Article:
Oct 072015


Teriyaki sauce is easy to make yourself. You’ll find my recipe at the bottom of the page. SPAM is perfect for teriyaki because it already has a salty, pork flavor. If you have SPAM haters in your household then this recipe might be able to tempt them to the side of good. It doesn’t taste like SPAM. It just tastes like Teriyaki. Turkey SPAM is also good prepared this way.

Teriyaki Glazed Luncheon Meat


  • 12 ounce can of SPAM, cut into strips
  • 2 tablespoons vegetable oil
  • 2 tablespoons brown sugar
  • 1/4 cup Teriyaki Sauce (see easy recipe below)


Cut the SPAM into thin slices, then stack the slices and cut into strips. Heat the oil in a large skillet. Add the SPAM and sauté until it is lightly browned. Sprinkle the sugar over the SPAM and allow it to caramelize briefly. Add the Teriyaki sauce. Stir until the sauce evaporated and coats the SPAM with a thick, golden brown glaze. Remove from the heat. Serve over plain cooked rice. Makes 2 to 4-servings, depending upon appetite. Mandarin Oranges or Pineapple Rings or Mixed Tropical Fruits all make excellent accompaniments along with a plain vegetable like kale, collard greens or canned cabbage. This recipe is easy, exotic and absolutely delicious.


Super Easy Homemade Teriyaki Sauce


  • 1/2 cup soy sauce
  • 1/2 cup corn syrup or agave
  • 1 tablespoons vinegar
  • 1 teaspoon onion powder
  • 1/2 teaspoon garlic powder
  • 1/2 teaspoon ground ginger


Combine all of the ingredients in a clean jar. Screw on the lid and shake vigorously. Use anywhere you would normally use store-bought Teriyaki sauce. Store leftovers in the fridge for a few months or on the pantry shelf for a few weeks. Makes about 1-cup.


Oct 072015

Spam Couple

SPAM is cut into pretty julienne strips and then fried and glazed with brown sugar. It is A-May-Zing! You have no idea how good this is. Don’t think about it. Just make it and eat it and then make it again because you’ll start craving it. Mana from heaven!

Sugar Fried SPAM


  • 12 ounce can of SPAM, cut into strips
  • 2 tablespoons vegetable oil
  • 1/3 cup brown sugar


Remove the SPAM from the can and place it on a plate. Cut it into 8-thin slices. Stack the slices together and cut them into small strips.

Heat the oil in a large skillet. Add the SPAM strips and sauté until they are lightly browned. Sprinkle the sugar over the SPAM. Sauté gently until the strips are coated with the sugar. Continue cooking until the sugar caramelizes. Remove from heat before the sugar burns. Serve over cooked rice with a side of french cut green beans. Makes 2 to 4-servings, depending on appetite.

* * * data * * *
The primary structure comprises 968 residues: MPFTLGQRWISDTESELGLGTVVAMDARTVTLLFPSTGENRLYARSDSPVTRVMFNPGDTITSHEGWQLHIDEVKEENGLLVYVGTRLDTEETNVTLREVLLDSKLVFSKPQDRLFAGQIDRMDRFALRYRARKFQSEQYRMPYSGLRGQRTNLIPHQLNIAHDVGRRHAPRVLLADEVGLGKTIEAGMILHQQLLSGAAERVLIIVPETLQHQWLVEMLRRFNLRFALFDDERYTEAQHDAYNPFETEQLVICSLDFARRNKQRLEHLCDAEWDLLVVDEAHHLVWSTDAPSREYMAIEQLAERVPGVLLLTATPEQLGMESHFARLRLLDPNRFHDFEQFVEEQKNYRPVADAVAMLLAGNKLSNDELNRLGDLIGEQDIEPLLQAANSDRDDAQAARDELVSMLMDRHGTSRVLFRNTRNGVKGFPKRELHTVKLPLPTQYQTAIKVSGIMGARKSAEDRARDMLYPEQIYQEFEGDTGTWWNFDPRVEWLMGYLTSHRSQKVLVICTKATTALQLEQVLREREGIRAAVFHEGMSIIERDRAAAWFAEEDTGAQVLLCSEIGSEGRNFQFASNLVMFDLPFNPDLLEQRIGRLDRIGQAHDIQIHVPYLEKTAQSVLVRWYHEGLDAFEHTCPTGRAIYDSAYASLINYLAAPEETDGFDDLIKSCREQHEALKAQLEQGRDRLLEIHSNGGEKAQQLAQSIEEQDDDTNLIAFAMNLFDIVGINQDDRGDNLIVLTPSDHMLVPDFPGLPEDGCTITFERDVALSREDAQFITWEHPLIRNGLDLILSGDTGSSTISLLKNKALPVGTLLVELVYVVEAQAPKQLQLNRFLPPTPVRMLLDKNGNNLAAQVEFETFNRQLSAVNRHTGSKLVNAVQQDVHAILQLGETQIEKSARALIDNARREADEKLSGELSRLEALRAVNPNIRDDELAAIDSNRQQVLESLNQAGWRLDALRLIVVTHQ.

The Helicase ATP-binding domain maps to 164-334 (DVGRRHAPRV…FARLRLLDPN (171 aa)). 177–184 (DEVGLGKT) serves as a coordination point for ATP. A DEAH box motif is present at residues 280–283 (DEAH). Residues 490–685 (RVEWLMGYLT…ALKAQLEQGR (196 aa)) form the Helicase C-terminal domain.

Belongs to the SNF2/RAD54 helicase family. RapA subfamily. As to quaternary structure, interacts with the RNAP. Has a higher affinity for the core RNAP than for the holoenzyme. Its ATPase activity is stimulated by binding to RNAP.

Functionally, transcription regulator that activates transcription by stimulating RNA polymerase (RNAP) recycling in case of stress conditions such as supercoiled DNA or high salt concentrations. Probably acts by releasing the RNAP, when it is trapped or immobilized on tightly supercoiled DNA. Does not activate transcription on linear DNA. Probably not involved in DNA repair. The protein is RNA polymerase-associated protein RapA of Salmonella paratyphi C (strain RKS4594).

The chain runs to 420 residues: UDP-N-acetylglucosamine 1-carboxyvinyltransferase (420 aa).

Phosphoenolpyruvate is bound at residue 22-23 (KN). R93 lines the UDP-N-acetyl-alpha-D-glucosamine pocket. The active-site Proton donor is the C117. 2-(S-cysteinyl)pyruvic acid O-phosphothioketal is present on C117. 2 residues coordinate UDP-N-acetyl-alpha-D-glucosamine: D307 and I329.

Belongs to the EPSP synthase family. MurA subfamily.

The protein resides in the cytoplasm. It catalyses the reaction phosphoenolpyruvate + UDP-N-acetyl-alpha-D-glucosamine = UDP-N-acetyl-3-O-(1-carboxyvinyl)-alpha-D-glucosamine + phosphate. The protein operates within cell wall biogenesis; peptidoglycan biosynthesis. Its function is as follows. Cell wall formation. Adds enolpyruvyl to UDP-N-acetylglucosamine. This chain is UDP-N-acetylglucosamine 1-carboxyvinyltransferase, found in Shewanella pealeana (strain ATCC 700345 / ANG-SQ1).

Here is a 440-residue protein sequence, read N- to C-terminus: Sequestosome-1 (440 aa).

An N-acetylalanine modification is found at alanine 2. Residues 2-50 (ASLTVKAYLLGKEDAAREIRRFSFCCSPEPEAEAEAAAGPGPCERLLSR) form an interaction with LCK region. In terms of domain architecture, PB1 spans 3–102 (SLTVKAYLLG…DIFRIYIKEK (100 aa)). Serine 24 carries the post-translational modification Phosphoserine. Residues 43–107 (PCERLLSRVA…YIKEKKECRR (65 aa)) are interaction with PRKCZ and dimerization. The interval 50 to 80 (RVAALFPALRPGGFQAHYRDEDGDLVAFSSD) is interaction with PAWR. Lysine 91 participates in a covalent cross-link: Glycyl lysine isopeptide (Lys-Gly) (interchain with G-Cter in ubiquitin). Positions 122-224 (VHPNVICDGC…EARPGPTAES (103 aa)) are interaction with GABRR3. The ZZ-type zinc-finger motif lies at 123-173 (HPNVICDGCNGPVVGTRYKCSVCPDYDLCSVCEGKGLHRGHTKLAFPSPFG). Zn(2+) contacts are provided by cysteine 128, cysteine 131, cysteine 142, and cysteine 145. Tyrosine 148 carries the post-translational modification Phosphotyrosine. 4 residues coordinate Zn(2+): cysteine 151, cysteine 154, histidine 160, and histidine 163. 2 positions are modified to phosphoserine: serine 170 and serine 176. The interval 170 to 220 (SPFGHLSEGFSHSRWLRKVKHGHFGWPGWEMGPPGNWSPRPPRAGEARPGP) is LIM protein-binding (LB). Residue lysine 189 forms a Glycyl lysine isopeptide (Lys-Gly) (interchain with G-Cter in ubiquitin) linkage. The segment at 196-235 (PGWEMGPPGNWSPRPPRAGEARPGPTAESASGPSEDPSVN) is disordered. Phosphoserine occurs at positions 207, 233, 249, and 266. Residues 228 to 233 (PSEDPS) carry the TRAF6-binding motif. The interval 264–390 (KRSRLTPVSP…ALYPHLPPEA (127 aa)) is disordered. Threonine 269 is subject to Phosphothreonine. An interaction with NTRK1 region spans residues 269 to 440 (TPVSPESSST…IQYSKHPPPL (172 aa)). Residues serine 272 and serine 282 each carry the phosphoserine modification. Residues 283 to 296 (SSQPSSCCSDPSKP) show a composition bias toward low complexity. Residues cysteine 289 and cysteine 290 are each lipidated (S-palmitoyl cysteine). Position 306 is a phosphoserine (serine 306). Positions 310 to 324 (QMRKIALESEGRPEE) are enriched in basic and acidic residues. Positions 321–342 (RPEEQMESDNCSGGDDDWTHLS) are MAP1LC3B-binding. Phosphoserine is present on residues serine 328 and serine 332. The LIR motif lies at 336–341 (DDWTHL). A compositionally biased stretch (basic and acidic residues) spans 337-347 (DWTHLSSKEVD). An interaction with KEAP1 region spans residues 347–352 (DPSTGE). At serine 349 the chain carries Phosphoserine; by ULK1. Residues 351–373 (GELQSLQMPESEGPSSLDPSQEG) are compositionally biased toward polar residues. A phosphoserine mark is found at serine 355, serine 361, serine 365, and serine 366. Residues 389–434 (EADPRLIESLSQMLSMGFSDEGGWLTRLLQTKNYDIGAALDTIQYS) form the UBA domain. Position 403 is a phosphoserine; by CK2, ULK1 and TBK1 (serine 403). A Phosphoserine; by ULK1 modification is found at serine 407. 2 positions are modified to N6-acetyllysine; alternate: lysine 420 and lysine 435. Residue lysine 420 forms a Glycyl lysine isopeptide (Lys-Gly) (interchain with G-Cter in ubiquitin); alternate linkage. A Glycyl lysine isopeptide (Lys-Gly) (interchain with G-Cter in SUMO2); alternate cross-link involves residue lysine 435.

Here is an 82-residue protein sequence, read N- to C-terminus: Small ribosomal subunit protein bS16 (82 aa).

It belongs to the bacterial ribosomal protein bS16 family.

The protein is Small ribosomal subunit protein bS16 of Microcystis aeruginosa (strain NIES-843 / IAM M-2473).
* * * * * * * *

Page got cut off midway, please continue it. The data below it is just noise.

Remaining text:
Oct 072015

Better Lunch

This recipe uses about 1/2 of an 8-ounce jar of mayonnaise. If you don’t have refrigeration, then keep the remaining mayonnaise in a cool spot and use on sandwiches the next day. These are especially good on homemade wheat bread.

To make the sandwich filling gluten-free be sure to use gluten-free chunk ham such as Hormel. SPAM is also gluten free. Serve open-face, on rice cakes. To make the sandwiches dairy-free replace the Velveeta with 1-cup of shredded Daiya cheddar flavored dairy-free cheese. Daiya keeps well in the freezer if you happen upon a sale, or need a way to keep it for an extended period of time.

Ham & Cheese Sandwiches

  • 2 (5-ounce) cans chunk ham, or 12 ounce can SPAM, finely chopped
  • 4 ounces of minced Velveeta-type cheese (mash with a fork) or 1-cup shredded cheese
  • 1 tablespoon yellow mustard
  • 1/2 cup mayonnaise
  • Sliced Bread

Flake or chop the meat you are using. SPAM can be shredded on a cheese shredder if it’s well chilled. Sometimes that’s easier than chopping it. Chunk ham is easily flaked with a fork. Next mince the cheese. I cut off a 4-ounce piece of Velveeta and mash it in a bowl with a fork. I find it too tedious to chop.

Get out a medium-sized bowl. In it combine the meat, cheese, mustard and mayonnaise. Stir it up, making a nice moist filling. Spread the filling onto slices of bread. It goes on thickly. Lay the open face sandwiches on a large cookie sheet and bake them for about 15 minutes at 450°, or until the cheese melts. They cook fast so watch them closely. Top each sandwich with another slice of bread or toast and serve. This recipe makes 8 sandwiches, depending on how thickly you spread the filling. Serve with green bean salad and oatmeal cookies.

These sandwiches are good for lunch boxes too, in which case you don’t have to broil them, just pack and eat them like a normal sandwich. If you don’t have access to a broiler then you can fry the sandwiches in a skillet or on a griddle like grilled cheese sandwiches.

Oct 072015

Fried Sandwich

Soup and sandwiches used to be my go-to lunch when we still ate wheat and dairy. The family always felt like they were getting a complete meal and I felt like I was doing my job by providing it for them. These sandwiches make a good meal when served with canned or homemade vegetable soup. Provide applesauce on the side to hit all of your nutritional bases.

If you are making these with pantry-friendly homemade bread, be sure not to slice the bread too thinly. Fried cheese sandwiches need the bread to be at least 1/2-inch thick so the cheese doesn’t ooze from the bread while it fries.

Grilled Ham or SPAM & Cheese Sandwiches


  • 16 ounce canned ham or 12 ounce can of SPAM
  • 4 ounces Velveeta-type cheese or canned cheese
  • 12 slices bread (approximately)
  • Mustard
  • Butter or alternative of your choice
  • Skillet or Griddle


Cut the ham or luncheon meat into thin slices. Do the same for the cheese. Spread each slice of bread lightly with yellow mustard. You may also spread the bread with a thin layer of mayonnaise if you like. Lay a slice of ham or luncheon meat and a slice of cheese on half of the slices of bread. Patch together the ham and cheese as needed to cover the entire slice of bread. Top the ham and cheese with a second slice of bread.